Marlee Coldwell agrees. “The recommended amount of fiber for women is 25 grams per day and 30-38 grams per day for men. In my own practice, as well as in the research, I see that most North Americans eat well below the recommended amount of dietary fiber — many only hit about 15 grams per day!” Some practical ways to add more fiber to your diet are to include whole grains at each meal (think “closer to the farm” says Coldwell — i.e., less processed); add legumes like lentils, beans and chickpeas to your meals; and use fiber-boosts (chia, ground flax and mixed nuts) where you can.

“I recommend adding fiber into your diet slowly, spacing it out with meals and lots of water,” Shawn adds, noting that it’s possible to overdo fiber as well — which could put you at risk for problems like diarrhea, constipation, stomach cramps, bloating, and possibly even nutritional deficiency.

Myth #3: Probiotics aid in digestion and overall gut health.

The Truth:

The experts agree: Probiotics — the live microbes and good bacteria that live in our gut — do aid in digestion and overall gut health. “They provide all kinds of health benefits in our bodies, including better digestion, improved mood and energy, better immunity and reduced inflammation,” says Marlee. But it’s not that cut and dry: “There is a common misconception that everyone needs to be taking a probiotic supplement or they’re neglecting their digestive system.” We all have probiotic bacteria living in our gut regardless of supplement usage, she tells me, and for many of us, that is enough!

Still, many people with digestive disorders do need the extra push that a probiotic supplement can give them, so she recommends specific species and strains of probiotics based on patients’ specific conditions. “It is best to talk to a health professional to learn whether you may need [a probiotic], and which product would work best for you!” she says.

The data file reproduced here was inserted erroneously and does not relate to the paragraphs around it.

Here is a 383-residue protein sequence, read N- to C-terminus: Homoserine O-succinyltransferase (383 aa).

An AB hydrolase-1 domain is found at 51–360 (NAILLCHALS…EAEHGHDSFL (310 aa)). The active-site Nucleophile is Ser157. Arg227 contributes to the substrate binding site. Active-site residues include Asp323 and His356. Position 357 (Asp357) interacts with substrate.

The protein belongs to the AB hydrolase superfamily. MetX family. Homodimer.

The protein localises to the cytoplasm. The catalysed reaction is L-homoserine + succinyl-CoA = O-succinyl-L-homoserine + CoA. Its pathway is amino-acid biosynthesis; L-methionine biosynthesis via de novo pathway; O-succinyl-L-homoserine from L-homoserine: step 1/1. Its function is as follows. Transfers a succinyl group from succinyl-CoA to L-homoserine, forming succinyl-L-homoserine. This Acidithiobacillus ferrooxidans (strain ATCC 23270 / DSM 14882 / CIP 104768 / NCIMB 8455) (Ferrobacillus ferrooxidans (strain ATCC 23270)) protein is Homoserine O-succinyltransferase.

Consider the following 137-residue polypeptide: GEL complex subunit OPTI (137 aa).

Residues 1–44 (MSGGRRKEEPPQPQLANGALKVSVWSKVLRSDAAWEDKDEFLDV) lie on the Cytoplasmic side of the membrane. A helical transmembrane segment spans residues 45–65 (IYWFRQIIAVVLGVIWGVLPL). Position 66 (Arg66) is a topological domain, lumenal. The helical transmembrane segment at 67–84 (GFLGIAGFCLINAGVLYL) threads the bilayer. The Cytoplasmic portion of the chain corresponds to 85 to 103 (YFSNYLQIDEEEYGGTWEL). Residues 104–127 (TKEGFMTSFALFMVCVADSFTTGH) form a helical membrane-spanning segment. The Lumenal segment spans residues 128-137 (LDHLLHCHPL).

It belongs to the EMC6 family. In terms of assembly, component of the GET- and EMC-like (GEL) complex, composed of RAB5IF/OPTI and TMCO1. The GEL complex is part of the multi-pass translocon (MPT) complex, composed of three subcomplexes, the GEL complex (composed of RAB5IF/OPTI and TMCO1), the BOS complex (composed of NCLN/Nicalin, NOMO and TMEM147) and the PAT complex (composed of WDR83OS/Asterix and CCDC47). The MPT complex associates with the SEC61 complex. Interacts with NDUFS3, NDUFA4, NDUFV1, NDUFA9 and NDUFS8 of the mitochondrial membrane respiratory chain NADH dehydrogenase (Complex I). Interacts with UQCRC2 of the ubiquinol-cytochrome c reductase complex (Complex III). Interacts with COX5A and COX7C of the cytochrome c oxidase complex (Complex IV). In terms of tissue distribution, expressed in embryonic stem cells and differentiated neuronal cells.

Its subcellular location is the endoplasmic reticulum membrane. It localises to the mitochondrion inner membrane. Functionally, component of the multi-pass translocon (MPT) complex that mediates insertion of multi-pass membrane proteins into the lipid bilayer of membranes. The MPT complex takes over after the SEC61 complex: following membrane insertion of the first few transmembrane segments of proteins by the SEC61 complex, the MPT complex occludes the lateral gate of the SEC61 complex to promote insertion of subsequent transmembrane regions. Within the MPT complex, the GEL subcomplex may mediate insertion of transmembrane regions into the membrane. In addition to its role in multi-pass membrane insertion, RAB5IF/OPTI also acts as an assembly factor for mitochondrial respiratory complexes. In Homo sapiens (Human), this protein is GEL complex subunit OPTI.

“Probiotics are a big part of my healthy gut regimen,” says Suzy Batiz, Founder and CEO both of Poo~Pourri and supernatural, who explains how to incorporate probiotics in a more natural way — without the use of supplements. “I incorporate them into my diet with fermented foods like low-sugar kombucha, pickles, sauerkraut, kimchi, kefir and yogurt.” Dr. Rupy Aujla of The Doctor’s Kitchen, who says taking probiotics in the form of foods does improve gut health, supports this practice. “I believe having fermented foods in your diet is a good addition.”

Myth #4: Activated charcoal will solve all of my gut problems (but also absorb all my birth control).

The Truth:

As it turns out, Dr. Rupy Aujla isn’t the only one who thinks activated charcoal needs to go away (sorry Nora). “Similar to the probiotic issue, charcoal has become ‘trendy’ and is more of a marketing tactic than an evidence-based health recommendation,” says Coldwell, who admits that the claims of what activated charcoal may do (“Detoxify your body! Improve your energy! Reduce bloating! Make your body more alkaline!”) sound impressive, but “we just don’t have the evidence to back it up.”

“Activated charcoal is just a medicine that we use in specific scenarios — emergency medicine,” Dr. Aujla continues. “It is not something that I believe people should be taking regularly in their diet, and nothing that you can take in the form of activated charcoal should be without the direction of a medical practitioner who knows what they’re doing. I really see limited use for activated charcoal in the wellness space.”